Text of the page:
Women's British Open

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Women's British Open
Tournament information
Location  United Kingdom
Established 1976, 41 years ago
Course(s) varies - in 2017:
Fife, Scotland
Organized by The R&A
Tour(s) LPGA Tour (1984, 1994–)
LET (1979–)
Format Stroke play
Prize fund $3,250,000
2,200,000   (est.)
£1,750,000   (est.)
Month played August
Tournament record score
Aggregate 269 Karrie Webb (1997)
269 Karen Stupples (2004)
To par −19 Karrie Webb (1997)
−19 Karen Stupples (2004)
Current champion
Thailand Ariya Jutanugarn
2017 Women's British Open

The Women's British Open is a major championship in women's professional golf. It is recognized by both the LPGA Tour and the Ladies European Tour as a major. The reigning champion is Ariya Jutanugarn, who won by three shots at Woburn Golf and Country Club in 2016 to earn her first major title.

Usually played in late July, the 2012 edition was scheduled for mid-September, due to the 2012 Summer Olympics in London. The 2013 event was played in early August and the 2014 event in mid-July, the week prior to the Open Championship.

Since 2007, it has been called the Ricoh Women's British Open, for sponsorship reasons. The previous twenty editions (1987–2006) were sponsored by Weetabix, a breakfast cereal.[1]


The practice green at Sunningdale Golf Club in 2008.

The Women's British Open was established by the Ladies' Golf Union in 1976 and was intended to serve as the women's equivalent of The Open Championship. At first, it was difficult for the organisers to get the most prestigious courses to agree to host the event, with the exception of Royal Birkdale, which hosted it twice during its early days — in 1982 and 1986. After nearly folding in 1983, the tournament was held at the best of the "second-tier" courses, including Woburn Golf and Country Club for seven straight years, 1990 through 1996, as well as in 1984 and 1999.

As its prestige continued to increase, more of the links courses that are in the rotation for The Open Championship, such as Turnberry (2002) and Royal Lytham & St Annes (1998, 2003, 2006) hosted the tournament, in addition to Royal Birkdale (2000, 2005, 2010). In 2007, the tournament took place at the Old Course at St Andrews for the first time. However unlike its male counterpart, the tournament has not adopted a links-only policy. This greatly increases the number of potential venues, especially the number close to the major population centres of England. Two additional Open Championship venues became first-time hosts for the women's event in the 2010s: Carnoustie (2011) and Royal Liverpool (2012). The tournament has yet to be played at four Open Championship courses: Muirfield and Royal Troon in Scotland, Royal St. George's in southeastern England, and Royal Portrush in Northern Ireland.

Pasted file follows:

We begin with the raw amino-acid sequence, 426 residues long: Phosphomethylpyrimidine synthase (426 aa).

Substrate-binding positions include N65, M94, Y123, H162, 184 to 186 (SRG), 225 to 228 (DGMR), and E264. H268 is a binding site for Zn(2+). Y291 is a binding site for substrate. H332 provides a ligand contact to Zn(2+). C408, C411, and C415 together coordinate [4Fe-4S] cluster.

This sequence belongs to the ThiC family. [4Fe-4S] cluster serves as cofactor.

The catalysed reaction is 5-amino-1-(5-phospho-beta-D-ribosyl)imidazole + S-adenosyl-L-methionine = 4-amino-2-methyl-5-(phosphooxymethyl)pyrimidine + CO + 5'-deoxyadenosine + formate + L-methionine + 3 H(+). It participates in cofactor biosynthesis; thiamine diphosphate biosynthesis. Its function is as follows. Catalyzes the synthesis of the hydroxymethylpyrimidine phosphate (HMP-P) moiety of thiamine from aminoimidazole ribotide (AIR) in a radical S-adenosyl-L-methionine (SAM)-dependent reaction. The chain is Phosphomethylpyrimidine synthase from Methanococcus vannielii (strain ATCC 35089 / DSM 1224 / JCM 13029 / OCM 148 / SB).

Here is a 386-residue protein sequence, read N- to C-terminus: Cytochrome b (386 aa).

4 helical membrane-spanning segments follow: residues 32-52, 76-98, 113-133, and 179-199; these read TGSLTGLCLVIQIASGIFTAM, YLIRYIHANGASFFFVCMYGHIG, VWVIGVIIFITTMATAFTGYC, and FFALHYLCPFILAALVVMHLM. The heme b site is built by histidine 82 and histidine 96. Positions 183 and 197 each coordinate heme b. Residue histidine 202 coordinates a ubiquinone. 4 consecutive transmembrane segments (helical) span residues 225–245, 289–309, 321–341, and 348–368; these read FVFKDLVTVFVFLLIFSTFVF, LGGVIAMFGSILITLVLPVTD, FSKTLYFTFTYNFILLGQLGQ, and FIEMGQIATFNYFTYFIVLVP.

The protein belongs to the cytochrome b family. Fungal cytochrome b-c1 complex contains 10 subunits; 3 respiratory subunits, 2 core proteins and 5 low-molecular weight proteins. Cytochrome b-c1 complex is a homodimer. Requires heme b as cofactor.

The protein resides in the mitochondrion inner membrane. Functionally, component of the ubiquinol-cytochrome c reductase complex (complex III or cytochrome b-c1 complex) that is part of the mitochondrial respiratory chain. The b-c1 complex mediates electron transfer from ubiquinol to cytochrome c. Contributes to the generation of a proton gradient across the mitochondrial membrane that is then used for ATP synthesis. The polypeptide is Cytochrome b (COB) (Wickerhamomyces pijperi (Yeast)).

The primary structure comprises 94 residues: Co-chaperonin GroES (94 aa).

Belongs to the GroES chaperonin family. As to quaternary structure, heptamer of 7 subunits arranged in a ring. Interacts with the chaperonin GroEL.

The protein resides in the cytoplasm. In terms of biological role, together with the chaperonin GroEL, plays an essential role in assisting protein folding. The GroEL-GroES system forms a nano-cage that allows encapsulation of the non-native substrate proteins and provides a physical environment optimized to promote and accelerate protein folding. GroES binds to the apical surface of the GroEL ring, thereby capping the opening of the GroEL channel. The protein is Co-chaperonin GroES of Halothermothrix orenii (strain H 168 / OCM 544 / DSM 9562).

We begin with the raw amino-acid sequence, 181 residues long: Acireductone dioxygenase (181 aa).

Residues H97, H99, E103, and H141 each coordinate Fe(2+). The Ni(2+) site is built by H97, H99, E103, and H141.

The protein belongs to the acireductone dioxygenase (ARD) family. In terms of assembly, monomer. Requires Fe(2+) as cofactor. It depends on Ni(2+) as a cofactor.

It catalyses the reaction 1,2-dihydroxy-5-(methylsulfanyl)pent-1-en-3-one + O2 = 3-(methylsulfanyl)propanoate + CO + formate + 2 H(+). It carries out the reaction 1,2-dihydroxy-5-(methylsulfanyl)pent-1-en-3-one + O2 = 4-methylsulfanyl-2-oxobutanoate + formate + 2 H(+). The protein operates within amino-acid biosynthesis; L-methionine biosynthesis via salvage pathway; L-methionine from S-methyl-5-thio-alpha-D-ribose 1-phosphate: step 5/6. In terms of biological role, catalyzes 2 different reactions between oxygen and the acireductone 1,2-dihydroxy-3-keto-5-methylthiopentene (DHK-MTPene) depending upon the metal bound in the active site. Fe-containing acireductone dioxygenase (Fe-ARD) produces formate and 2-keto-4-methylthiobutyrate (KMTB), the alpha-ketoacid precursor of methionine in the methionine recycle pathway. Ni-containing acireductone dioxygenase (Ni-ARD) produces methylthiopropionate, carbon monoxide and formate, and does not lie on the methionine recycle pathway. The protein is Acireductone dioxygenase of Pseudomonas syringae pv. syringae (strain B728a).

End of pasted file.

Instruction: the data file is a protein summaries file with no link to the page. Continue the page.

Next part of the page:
Through 1993, the tournament was an official stop only on the Ladies European Tour, with the exception of the 1984 edition, which was co-sanctioned by the LPGA Tour. Starting in 1994, it became a permanent LPGA Tour event, which increased both the quality of the field and the event's prestige. It has been an official LPGA major since 2001, when it replaced the du Maurier Classic in Canada. In 2005, the starting field size was increased to 150, but only the low 65 (plus ties) survive the cut after the second round. In both 2007 and 2008 the prize fund was £1.05 million. Starting in 2009, the prize fund changed from being fixed in pounds to U.S. dollars, and is now $3.0 million.

Tied for most victories in the Women's British Open with three each are Karrie Webb of Australia and Sherri Steinhauer of the United States. Both won the tournament twice before it became an LPGA major and once after. Yani Tseng of Taiwan and Jiyai Shin of South Korea are the multiple winners as a major championship. The other multiple winner is Debbie Massey of the U.S., with consecutive wins (1980 & 1981) well before it was an LPGA co-sanctioned event.

Exemptions and qualifying events[edit]

The field for the tournament is 144, and golfers may gain a place in three ways. The overwhelming majority of the field is made up of leading players who are given exemptions. The rest of the field is made up of players who were successful in "Final Qualifying".

There were fourteen "exemption" categories as of 2011. Among the more significant are:

  • The top 15 (and ties) from the previous year's Women's British Open.